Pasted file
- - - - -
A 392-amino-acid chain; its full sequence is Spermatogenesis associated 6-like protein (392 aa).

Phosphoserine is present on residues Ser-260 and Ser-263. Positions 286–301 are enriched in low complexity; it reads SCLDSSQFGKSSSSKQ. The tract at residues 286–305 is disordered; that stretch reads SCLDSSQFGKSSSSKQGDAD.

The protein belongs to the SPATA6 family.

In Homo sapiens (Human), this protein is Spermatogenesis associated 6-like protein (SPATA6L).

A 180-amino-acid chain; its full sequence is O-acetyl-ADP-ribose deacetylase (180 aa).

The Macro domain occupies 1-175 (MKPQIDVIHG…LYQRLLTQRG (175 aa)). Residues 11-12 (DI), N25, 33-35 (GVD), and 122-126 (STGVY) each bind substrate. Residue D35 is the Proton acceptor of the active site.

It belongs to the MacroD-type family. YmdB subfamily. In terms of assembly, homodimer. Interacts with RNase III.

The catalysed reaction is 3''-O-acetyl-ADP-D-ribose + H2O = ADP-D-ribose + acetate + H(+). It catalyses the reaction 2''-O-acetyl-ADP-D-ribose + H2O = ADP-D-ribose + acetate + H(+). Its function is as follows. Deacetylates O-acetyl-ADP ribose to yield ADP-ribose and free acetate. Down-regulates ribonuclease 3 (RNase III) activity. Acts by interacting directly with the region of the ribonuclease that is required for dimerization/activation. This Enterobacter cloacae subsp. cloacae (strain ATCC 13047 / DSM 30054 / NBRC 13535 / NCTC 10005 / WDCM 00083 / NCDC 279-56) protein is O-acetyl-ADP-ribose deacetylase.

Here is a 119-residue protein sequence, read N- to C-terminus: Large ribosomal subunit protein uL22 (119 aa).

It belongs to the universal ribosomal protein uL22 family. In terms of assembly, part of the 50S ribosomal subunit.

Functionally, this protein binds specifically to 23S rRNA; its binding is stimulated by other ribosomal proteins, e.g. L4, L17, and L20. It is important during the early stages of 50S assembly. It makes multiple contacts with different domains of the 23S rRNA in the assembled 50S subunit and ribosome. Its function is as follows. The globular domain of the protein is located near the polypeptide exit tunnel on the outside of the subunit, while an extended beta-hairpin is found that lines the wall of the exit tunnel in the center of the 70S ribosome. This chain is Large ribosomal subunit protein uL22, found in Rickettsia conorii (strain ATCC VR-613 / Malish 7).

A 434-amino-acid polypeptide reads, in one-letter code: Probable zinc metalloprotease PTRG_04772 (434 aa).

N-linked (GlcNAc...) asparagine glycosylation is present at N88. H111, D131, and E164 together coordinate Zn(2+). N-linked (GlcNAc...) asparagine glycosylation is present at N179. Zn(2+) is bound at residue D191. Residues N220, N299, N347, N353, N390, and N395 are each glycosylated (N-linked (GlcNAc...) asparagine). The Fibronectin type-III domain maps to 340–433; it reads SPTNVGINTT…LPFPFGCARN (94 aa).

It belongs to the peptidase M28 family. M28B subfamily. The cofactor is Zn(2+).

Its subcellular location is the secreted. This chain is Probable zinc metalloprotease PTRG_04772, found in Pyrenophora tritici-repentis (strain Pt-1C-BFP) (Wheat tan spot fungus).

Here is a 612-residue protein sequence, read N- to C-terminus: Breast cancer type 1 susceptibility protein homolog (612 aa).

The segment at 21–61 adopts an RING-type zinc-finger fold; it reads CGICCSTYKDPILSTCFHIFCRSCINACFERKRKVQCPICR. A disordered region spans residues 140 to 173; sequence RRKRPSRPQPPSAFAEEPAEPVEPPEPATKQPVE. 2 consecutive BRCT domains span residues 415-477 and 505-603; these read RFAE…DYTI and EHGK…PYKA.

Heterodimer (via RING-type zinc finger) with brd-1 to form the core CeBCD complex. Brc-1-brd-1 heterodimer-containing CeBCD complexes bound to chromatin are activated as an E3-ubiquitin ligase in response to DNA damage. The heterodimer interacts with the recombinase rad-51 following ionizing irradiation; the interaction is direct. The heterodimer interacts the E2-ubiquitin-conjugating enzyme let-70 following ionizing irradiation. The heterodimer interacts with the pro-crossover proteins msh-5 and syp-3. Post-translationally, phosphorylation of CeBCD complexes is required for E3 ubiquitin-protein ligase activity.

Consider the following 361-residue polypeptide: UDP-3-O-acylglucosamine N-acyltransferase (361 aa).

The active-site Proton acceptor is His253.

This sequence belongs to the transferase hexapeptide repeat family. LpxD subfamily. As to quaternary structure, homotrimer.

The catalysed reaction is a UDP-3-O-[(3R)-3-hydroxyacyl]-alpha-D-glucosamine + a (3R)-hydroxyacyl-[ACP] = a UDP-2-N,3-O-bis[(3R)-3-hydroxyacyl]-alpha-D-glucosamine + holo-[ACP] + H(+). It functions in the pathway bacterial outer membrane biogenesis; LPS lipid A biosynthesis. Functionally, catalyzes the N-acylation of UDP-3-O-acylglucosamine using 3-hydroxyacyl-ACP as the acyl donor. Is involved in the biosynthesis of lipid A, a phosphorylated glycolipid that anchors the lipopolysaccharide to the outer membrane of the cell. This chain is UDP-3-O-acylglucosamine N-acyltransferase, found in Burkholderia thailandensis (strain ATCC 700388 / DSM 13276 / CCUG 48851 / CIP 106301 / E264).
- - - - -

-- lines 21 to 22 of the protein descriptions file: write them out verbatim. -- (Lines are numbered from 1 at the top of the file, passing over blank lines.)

This sequence belongs to the transferase hexapeptide repeat family. LpxD subfamily. As to quaternary structure, homotrimer.

The catalysed reaction is a UDP-3-O-[(3R)-3-hydroxyacyl]-alpha-D-glucosamine + a (3R)-hydroxyacyl-[ACP] = a UDP-2-N,3-O-bis[(3R)-3-hydroxyacyl]-alpha-D-glucosamine + holo-[ACP] + H(+). It functions in the pathway bacterial outer membrane biogenesis; LPS lipid A biosynthesis. Functionally, catalyzes the N-acylation of UDP-3-O-acylglucosamine using 3-hydroxyacyl-ACP as the acyl donor. Is involved in the biosynthesis of lipid A, a phosphorylated glycolipid that anchors the lipopolysaccharide to the outer membrane of the cell. This chain is UDP-3-O-acylglucosamine N-acyltransferase, found in Burkholderia thailandensis (strain ATCC 700388 / DSM 13276 / CCUG 48851 / CIP 106301 / E264).